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WaPo | ‘Too big to fail’ becomes ‘too big to indict’

At first glance, the British bank HSBC’s agreement to pay $1.9 billion to settle a money-laundering probe seems like very good news. It is the largest penalty ever imposed on a bank; the U.S. government accused HSBC of transferring funds “through the U.S. from Mexican drug cartels and on behalf of nations such as Iran that are under international sanctions.” Furthermore, the settlement is a “deferred-prosecution agreement,” which means that U.S. authorities can resume the case if HSBC does not strengthen internal oversight and avoid similar violations for the next five years. (Most settlements between big Wall Street firms and the U.S. government remove the threat of charges for the violations; the firms then make the same violations again a few years later.)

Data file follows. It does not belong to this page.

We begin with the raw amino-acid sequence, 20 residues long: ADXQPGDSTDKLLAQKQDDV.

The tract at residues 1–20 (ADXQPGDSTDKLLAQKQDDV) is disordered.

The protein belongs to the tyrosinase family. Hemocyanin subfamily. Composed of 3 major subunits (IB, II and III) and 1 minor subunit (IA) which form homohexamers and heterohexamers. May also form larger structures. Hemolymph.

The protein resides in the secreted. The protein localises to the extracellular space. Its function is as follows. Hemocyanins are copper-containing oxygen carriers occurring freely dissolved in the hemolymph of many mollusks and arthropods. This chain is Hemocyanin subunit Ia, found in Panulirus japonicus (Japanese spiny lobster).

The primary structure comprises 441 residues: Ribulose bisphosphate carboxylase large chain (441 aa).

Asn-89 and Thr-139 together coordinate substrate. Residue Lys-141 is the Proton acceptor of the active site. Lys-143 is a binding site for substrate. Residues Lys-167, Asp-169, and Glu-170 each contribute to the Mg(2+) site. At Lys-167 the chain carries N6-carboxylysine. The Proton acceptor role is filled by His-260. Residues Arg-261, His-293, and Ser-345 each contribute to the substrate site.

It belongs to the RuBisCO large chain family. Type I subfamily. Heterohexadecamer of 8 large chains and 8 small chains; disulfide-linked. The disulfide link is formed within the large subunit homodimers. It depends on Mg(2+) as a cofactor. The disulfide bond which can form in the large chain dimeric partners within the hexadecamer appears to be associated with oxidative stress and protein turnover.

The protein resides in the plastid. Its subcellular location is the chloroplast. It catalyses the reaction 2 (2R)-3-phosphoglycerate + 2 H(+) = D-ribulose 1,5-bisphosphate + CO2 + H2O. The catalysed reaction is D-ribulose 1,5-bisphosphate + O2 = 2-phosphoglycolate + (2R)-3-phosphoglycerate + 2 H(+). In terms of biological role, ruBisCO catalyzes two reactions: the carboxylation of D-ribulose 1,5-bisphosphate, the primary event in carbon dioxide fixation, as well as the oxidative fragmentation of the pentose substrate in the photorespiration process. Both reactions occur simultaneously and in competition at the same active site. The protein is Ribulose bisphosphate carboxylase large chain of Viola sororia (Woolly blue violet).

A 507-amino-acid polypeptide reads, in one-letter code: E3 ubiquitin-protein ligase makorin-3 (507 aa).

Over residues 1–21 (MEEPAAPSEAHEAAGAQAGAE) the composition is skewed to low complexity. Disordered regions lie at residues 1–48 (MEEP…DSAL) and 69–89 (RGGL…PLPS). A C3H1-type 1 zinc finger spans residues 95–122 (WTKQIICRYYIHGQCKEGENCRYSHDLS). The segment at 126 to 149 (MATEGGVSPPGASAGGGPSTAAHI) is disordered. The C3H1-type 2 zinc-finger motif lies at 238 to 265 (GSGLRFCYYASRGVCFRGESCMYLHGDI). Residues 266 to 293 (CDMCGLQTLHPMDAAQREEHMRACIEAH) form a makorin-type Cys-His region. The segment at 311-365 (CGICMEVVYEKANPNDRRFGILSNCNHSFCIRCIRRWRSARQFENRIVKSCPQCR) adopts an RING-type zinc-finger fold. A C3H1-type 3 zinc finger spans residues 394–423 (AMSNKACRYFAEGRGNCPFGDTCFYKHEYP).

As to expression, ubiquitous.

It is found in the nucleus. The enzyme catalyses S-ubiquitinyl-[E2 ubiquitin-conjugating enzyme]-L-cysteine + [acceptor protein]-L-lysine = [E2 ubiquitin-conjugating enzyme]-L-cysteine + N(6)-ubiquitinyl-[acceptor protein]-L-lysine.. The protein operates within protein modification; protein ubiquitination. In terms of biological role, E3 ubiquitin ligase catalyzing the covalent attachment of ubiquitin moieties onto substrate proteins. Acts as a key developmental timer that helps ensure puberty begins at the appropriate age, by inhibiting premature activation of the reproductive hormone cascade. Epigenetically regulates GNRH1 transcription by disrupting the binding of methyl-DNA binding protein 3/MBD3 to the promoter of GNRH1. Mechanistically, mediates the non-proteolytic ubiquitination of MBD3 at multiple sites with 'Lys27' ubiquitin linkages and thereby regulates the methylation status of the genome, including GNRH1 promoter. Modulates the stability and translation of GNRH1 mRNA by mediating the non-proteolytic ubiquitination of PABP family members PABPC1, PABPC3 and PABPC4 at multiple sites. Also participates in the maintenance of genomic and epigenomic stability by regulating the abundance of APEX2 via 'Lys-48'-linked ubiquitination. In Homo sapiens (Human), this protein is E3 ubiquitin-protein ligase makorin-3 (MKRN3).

Despite the impressive fine, the settlement still leaves much to worry about as regards Wall Street’s disproportionate power over the government. To begin with, while smaller companies’ executives are (justly) heading to prison for money-laundering for the brutal cartels, no HSBC executives have been arrested. Worse, though, is that “too big to fail” seems to have become “too big to indict.”


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